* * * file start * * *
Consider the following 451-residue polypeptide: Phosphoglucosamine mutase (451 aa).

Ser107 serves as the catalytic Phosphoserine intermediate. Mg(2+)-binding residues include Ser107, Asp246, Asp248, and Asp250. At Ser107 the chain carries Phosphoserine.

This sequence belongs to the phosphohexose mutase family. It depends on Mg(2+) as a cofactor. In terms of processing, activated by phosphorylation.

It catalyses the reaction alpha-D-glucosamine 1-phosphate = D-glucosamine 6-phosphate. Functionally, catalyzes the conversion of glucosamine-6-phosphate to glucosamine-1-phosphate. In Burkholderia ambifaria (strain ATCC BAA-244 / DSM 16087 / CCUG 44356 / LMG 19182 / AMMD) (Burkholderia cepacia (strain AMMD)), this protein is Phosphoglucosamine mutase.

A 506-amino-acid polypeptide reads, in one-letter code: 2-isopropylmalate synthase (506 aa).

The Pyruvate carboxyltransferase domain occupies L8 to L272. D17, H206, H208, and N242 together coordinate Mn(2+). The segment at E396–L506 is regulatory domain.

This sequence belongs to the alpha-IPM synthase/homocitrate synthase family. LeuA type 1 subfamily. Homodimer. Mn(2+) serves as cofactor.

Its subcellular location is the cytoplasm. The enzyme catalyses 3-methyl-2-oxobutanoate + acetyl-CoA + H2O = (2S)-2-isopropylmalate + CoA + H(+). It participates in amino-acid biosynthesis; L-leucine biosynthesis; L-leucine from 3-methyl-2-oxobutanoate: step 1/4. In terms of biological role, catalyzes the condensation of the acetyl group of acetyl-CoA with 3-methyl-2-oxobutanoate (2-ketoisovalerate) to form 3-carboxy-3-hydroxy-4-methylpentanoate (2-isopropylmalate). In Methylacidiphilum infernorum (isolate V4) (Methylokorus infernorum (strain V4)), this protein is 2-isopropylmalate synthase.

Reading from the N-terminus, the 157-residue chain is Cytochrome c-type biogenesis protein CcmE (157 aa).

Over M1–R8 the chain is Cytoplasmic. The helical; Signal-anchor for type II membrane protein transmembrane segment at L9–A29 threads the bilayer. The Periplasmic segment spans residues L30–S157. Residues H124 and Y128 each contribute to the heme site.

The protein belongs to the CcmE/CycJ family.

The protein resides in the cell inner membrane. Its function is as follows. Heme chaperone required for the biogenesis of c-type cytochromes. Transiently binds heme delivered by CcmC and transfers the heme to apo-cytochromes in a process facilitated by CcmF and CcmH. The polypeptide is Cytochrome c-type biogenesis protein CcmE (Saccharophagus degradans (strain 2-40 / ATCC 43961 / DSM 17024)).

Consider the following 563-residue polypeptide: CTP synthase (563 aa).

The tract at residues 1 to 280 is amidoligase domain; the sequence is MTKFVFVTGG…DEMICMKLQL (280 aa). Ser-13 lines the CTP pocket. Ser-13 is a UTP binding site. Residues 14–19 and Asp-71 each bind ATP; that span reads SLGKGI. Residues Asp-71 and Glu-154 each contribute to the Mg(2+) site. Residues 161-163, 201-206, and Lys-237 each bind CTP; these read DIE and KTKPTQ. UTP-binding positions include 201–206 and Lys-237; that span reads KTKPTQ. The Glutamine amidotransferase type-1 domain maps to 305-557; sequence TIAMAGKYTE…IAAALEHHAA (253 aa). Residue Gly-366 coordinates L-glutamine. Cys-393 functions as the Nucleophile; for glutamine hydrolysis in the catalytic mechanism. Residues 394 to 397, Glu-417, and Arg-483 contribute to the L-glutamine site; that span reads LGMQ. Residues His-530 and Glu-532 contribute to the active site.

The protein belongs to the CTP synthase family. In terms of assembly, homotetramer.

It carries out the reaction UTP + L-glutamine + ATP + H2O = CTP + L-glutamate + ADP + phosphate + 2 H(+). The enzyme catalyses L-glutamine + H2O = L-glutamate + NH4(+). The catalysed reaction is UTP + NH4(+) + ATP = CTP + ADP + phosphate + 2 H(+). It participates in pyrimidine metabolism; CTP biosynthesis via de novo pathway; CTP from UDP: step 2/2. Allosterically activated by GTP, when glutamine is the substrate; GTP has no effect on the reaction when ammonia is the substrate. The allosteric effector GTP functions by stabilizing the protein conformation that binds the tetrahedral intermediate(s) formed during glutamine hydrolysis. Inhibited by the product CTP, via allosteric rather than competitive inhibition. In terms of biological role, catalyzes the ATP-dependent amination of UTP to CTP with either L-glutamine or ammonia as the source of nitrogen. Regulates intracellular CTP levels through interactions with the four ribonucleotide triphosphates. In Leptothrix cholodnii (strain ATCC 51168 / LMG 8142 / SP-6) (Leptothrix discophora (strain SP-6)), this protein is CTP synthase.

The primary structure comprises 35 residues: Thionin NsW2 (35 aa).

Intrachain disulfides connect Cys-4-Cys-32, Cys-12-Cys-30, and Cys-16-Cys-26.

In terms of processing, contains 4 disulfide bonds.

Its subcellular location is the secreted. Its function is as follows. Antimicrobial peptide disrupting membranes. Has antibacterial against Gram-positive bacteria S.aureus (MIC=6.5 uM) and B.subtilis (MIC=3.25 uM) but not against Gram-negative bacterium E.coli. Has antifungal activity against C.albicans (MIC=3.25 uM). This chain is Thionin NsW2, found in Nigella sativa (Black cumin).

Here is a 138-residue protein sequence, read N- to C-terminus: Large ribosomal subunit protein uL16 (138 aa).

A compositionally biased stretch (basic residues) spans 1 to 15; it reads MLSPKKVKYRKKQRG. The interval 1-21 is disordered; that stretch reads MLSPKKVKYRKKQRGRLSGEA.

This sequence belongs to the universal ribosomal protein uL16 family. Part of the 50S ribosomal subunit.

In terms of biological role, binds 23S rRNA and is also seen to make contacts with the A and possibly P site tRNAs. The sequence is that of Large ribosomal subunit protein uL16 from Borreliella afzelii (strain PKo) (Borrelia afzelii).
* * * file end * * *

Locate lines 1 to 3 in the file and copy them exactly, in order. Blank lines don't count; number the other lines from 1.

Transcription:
Consider the following 451-residue polypeptide: Phosphoglucosamine mutase (451 aa).

Ser107 serves as the catalytic Phosphoserine intermediate. Mg(2+)-binding residues include Ser107, Asp246, Asp248, and Asp250. At Ser107 the chain carries Phosphoserine.

This sequence belongs to the phosphohexose mutase family. It depends on Mg(2+) as a cofactor. In terms of processing, activated by phosphorylation.